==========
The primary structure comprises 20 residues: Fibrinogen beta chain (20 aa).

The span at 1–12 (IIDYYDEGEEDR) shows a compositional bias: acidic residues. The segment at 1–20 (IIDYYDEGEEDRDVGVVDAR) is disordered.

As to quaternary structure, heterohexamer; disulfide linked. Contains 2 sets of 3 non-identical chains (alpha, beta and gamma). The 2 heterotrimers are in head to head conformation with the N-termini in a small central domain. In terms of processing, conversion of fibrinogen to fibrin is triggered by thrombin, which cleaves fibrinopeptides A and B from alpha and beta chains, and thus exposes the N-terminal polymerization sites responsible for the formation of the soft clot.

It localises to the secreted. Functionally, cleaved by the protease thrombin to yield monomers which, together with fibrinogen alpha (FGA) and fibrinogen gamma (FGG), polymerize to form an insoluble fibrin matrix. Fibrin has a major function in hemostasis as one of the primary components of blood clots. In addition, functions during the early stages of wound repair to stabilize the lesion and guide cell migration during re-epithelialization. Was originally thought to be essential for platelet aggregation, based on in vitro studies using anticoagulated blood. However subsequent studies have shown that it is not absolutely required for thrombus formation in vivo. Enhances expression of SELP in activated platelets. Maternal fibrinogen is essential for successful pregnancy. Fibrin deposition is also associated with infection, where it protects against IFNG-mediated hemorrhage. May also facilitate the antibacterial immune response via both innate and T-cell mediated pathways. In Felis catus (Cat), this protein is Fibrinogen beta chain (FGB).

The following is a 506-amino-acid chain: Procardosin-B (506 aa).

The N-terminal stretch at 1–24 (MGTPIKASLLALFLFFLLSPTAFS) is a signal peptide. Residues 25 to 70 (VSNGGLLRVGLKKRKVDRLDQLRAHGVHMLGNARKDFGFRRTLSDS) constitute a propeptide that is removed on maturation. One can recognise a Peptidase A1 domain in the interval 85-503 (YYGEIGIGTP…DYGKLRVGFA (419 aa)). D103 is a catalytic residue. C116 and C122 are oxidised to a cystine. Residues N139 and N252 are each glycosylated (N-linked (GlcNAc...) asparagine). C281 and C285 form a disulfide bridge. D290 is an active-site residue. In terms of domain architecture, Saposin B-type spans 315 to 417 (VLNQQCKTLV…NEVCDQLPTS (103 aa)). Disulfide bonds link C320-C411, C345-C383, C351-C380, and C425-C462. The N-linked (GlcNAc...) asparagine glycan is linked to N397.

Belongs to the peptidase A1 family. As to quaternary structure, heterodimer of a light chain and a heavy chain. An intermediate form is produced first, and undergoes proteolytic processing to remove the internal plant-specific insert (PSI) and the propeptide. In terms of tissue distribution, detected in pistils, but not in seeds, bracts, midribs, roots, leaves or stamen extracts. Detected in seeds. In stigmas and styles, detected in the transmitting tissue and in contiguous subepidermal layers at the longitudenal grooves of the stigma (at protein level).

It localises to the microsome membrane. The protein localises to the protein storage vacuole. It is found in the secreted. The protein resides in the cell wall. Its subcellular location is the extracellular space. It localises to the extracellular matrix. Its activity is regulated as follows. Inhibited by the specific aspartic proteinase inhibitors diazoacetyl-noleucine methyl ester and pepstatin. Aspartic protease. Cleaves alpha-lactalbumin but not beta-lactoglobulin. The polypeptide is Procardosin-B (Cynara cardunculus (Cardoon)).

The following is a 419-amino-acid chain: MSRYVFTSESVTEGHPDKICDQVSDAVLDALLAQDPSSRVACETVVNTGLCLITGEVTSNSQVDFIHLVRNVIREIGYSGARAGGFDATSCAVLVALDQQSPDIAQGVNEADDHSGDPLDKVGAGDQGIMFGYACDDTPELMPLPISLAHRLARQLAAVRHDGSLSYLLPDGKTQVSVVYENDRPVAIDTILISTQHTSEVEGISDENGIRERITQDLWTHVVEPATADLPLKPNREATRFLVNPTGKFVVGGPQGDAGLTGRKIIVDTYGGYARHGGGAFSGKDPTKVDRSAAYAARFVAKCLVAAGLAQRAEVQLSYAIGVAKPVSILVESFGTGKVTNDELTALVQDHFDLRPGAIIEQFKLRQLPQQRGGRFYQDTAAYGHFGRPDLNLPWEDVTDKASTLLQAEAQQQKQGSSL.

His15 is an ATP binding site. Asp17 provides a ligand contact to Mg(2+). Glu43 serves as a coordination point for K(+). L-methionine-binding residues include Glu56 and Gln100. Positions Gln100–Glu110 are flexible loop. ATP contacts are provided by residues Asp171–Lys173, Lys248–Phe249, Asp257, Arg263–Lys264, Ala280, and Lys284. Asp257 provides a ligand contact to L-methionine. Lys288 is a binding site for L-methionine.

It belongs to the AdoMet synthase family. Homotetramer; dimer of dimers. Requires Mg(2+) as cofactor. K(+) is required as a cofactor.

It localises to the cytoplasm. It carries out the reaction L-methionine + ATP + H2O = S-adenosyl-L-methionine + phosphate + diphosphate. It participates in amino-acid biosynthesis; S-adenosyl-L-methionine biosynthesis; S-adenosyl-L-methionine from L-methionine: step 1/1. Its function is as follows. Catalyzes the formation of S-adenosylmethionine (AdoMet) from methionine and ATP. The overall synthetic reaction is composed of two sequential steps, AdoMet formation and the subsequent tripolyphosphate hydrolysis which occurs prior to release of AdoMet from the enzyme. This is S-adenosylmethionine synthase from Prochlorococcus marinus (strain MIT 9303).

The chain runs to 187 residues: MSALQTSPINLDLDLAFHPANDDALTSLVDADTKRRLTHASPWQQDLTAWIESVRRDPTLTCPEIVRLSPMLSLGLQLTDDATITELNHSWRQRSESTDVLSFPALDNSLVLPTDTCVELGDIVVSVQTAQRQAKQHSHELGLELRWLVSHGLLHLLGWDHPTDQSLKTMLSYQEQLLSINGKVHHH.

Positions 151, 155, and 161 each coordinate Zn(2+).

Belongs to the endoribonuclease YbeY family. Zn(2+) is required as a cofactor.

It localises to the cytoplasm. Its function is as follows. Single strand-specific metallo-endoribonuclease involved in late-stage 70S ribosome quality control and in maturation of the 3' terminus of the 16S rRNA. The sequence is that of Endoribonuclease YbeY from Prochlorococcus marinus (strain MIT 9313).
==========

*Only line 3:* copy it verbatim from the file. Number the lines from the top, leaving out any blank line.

As to quaternary structure, heterohexamer; disulfide linked. Contains 2 sets of 3 non-identical chains (alpha, beta and gamma). The 2 heterotrimers are in head to head conformation with the N-termini in a small central domain. In terms of processing, conversion of fibrinogen to fibrin is triggered by thrombin, which cleaves fibrinopeptides A and B from alpha and beta chains, and thus exposes the N-terminal polymerization sites responsible for the formation of the soft clot.